by Kristen R. Clore, BS, MOT, OTRL

The Basics of Fatigue

To better understand fatigue, first we must understand that it is experienced for a number of reasons which can include poor nutrition, or a lack of sleep due to insomnia or waking often or early arousal. At times, fatigue may be experienced due to anxiety which may contribute to an inability to get to sleep, lying awake in bed with your mind racing.
Chronic fatigue syndrome is characterized by the following signs of exhaustion: increased physical or mental exertion, problems with sleep, problems with memory, brain fog, dizziness, visual disturbances, sensitivity to light, blurry vision, depression or mood problems including irritability or anxiety, persistent muscle or joint pain, allergies, headaches, tender lymph nodes in the neck or armpit region, sore throat, irritable bowels, chills and night sweats.

How does fatigue start?

Fatigue can begin due to a number of variables, just like the variety in the fatigue symptoms listed above. Fatigue may begin from a traumatic experience, ongoing stress (either physical or mental), poor nutrition or poor sleep.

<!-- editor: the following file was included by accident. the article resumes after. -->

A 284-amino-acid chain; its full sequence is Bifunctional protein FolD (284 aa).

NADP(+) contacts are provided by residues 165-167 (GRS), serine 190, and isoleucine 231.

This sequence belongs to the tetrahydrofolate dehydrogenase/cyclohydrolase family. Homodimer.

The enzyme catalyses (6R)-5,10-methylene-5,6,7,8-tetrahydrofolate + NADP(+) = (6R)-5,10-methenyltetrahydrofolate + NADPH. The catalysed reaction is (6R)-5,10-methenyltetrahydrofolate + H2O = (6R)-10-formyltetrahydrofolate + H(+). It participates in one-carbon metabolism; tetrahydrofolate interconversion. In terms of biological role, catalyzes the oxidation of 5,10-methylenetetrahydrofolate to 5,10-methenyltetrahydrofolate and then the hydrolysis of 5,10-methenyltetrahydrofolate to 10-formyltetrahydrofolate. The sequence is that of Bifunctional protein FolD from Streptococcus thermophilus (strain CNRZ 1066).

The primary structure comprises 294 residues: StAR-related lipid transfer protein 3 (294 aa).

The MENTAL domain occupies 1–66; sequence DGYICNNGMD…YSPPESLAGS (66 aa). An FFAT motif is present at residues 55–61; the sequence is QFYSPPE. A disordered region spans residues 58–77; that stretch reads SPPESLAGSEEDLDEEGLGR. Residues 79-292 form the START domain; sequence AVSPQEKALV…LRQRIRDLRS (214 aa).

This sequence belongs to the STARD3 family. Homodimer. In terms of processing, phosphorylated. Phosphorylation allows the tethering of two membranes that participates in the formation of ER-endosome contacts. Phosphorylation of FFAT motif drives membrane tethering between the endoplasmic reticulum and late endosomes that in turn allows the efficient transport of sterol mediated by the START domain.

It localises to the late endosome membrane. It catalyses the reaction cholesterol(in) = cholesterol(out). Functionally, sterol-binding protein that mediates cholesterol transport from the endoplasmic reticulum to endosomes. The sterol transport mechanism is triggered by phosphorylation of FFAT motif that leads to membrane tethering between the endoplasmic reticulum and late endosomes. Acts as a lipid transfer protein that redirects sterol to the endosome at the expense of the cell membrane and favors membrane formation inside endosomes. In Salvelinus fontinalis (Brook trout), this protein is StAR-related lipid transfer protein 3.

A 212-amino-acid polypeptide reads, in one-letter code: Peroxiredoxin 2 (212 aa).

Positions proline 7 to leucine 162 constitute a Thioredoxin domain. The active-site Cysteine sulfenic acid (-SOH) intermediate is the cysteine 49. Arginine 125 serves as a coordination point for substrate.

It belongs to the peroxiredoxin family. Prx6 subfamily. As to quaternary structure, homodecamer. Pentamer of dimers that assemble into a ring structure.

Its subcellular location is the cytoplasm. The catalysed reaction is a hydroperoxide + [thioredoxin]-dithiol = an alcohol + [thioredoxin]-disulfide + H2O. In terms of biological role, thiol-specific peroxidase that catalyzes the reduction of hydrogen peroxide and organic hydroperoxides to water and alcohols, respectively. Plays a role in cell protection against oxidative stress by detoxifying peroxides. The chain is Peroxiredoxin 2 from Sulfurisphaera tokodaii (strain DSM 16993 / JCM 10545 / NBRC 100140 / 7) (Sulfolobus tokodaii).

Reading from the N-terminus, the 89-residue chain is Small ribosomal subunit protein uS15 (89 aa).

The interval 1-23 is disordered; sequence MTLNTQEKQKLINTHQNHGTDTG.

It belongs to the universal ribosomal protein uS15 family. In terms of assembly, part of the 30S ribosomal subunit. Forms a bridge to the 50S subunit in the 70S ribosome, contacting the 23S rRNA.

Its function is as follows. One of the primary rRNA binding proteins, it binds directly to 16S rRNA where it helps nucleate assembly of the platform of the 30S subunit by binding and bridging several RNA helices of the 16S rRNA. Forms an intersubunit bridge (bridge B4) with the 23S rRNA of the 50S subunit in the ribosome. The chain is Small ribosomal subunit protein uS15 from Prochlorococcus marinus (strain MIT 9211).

The core causes of fatigue are the dysfunctions of one or more organs. Here are some examples:
Chronic stress leads to adrenal fatigue. This kind of fatigue is throughout the day and helped temporarily by an afternoon nap.
Fatigue from the heart is a dragging feeling with a heavy body feeling. You have to pull your body and limbs around to get anywhere. Your brain functions well, though.
Thyroid fatigue is all day long and is not helped with a nap. You wake feeling tired always.
A hyper-thyroid fatigue is the feeling of falling asleep only if you rest. These people keep working, working, working at an almost frantic pace so they don’t sit down and sleep. They get a lot done but only to stay awake. Psychiatrists have many different disease names and drugs for this but truthfully, it is simply a slight iodine deficiency.
Brain fatigue is caused by a cerebral job and many hours a day in front of a computer screen. The brain feels heavy and spent. The eyes lose luster. Sleep, rest, and vacations help temporarily. The symptoms are worse at the end of the day or end of the week due to the hours spent using the brain.

When should I see a Nutrition Response Testing Practitioner for fatigue?

It is time to seek help from a Nutrition Response Practitioner when you notice mild or severe fatigue is a regular or recurring symptom that you experience, or when it begins to interfere with your life, happiness, productivity and independence.

How will the Nutritional Healing Center of Ann Arbor help relieve my fatigue?

When you come to the Nutritional Healing Center we take a holistic approach to fatigue solutions and restoring health. We use whole food supplements and introducing sustainable changes to your eating habits. As your body detoxifies and repairs, body systems including adrenal and thyroid function, digestion, and improved brain function help you to feel less fatigued. It is one of the easiest symptoms we take care of and the most common symptom people have when they come into our office for chronic fatigue treatment.